Writing was Gaskell's campaigning tool, used for educational, networking and fundraising purposes. Though telling stories was her 'one talent', it took second place to imparting civic lessons. Gaskell's writing career encompassed major upheavals such as the revolutionary year 1848, the Crimean War, the American Civil War, the Lancashire Cotton Famine, and rapid industrial and social change, and her works are seen to interact with current events. This thesis demonstrates that Gaskell's fiction and non-fiction, essays, short stories and novels work together and develop themes across time. Her wide variety of genres and themes are explained by the fact that she, like her forbears the eighteenth-century rational Dissenters, aimed to bring about a more just and inclusive society.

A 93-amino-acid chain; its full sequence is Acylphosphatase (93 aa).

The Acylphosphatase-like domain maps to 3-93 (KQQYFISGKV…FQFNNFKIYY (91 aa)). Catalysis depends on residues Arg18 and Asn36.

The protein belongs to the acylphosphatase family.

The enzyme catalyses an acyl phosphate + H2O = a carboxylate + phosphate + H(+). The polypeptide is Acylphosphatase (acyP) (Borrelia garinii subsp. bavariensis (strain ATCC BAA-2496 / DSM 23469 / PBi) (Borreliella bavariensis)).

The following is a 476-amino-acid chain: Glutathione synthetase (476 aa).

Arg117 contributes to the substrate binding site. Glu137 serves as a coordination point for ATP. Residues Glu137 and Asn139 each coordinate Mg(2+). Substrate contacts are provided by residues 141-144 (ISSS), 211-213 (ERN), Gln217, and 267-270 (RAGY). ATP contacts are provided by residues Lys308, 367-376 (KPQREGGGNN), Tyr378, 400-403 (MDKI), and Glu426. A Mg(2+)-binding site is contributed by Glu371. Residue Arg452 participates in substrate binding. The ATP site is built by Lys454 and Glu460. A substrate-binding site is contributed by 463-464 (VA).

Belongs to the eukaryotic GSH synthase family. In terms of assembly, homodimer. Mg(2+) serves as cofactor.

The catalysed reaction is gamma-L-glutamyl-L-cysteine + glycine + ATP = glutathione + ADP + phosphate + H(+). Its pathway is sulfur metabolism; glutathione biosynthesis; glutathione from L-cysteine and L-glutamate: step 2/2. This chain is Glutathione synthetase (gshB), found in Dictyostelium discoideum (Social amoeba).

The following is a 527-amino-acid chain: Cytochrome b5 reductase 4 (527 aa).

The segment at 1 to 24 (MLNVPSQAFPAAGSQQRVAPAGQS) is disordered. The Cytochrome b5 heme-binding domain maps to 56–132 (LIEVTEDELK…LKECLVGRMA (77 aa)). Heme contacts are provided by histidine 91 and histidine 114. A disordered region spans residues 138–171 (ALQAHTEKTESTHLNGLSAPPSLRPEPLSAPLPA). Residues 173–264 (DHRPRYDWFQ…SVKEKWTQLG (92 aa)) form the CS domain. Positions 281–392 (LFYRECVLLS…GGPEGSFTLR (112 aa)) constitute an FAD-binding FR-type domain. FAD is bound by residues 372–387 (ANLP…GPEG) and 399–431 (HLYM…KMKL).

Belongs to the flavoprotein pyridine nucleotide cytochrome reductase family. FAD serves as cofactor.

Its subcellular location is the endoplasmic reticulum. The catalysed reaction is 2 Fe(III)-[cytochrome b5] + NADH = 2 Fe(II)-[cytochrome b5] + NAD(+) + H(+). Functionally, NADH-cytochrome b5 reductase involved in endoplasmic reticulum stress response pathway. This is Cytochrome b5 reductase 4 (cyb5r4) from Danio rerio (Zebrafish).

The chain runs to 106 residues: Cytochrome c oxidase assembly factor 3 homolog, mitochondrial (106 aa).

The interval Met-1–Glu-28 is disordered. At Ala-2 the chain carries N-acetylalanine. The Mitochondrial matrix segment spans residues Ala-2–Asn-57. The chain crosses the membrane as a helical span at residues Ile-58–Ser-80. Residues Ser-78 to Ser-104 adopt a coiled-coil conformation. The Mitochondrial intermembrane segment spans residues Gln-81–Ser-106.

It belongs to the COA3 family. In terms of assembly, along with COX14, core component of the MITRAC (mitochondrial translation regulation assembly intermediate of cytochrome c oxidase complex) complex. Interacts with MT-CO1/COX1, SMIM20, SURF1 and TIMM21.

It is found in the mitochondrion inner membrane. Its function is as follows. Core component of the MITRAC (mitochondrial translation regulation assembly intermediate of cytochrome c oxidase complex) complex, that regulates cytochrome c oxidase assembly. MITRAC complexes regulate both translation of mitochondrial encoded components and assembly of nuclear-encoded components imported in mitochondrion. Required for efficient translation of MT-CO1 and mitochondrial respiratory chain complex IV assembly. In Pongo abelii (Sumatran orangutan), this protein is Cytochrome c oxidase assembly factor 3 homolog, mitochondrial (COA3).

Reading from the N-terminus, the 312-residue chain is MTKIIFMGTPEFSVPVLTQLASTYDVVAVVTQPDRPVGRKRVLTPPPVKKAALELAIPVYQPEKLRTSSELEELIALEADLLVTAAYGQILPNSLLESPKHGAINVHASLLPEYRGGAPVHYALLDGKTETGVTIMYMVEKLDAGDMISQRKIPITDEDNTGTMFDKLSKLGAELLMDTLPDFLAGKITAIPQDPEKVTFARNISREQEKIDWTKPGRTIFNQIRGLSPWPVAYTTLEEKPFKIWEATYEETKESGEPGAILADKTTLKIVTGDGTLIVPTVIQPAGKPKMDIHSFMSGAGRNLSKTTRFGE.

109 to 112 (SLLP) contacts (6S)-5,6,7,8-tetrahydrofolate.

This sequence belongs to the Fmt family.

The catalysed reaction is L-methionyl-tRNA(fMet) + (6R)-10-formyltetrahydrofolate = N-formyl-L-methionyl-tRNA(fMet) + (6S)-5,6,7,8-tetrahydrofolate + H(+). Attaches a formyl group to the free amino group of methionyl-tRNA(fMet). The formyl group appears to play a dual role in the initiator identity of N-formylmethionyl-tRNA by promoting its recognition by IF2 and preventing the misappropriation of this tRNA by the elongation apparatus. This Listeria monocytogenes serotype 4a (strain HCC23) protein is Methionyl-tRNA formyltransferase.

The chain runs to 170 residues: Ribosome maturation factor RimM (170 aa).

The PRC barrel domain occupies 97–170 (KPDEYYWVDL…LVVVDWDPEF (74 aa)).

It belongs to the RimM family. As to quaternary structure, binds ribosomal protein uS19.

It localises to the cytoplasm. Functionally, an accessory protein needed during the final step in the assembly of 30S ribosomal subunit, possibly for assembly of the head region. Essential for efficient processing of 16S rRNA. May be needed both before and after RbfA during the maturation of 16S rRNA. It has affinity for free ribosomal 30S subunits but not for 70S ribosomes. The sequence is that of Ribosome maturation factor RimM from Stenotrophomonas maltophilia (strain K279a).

In order to comment on current events, Gaskell used historic examples of injustice and social problems from a wide range of countries. She also repeatedly evoked earlier social critics' work through quotes and allusions, and transformed it into a civic message for her own time. The thesis shows how Gaskell's philanthropic, social and literary works inform one another, and how interaction with social critics and reformers such as William and Mary Howitt, Dickens, Charlotte Brontë, Florence Nightingale, F.D. Maurice and the Christian Socialists, Mme Mohl and her French acquaintances, Charles Eliot Norton, Maria Susanna Cummins and J.S. Mill influenced her.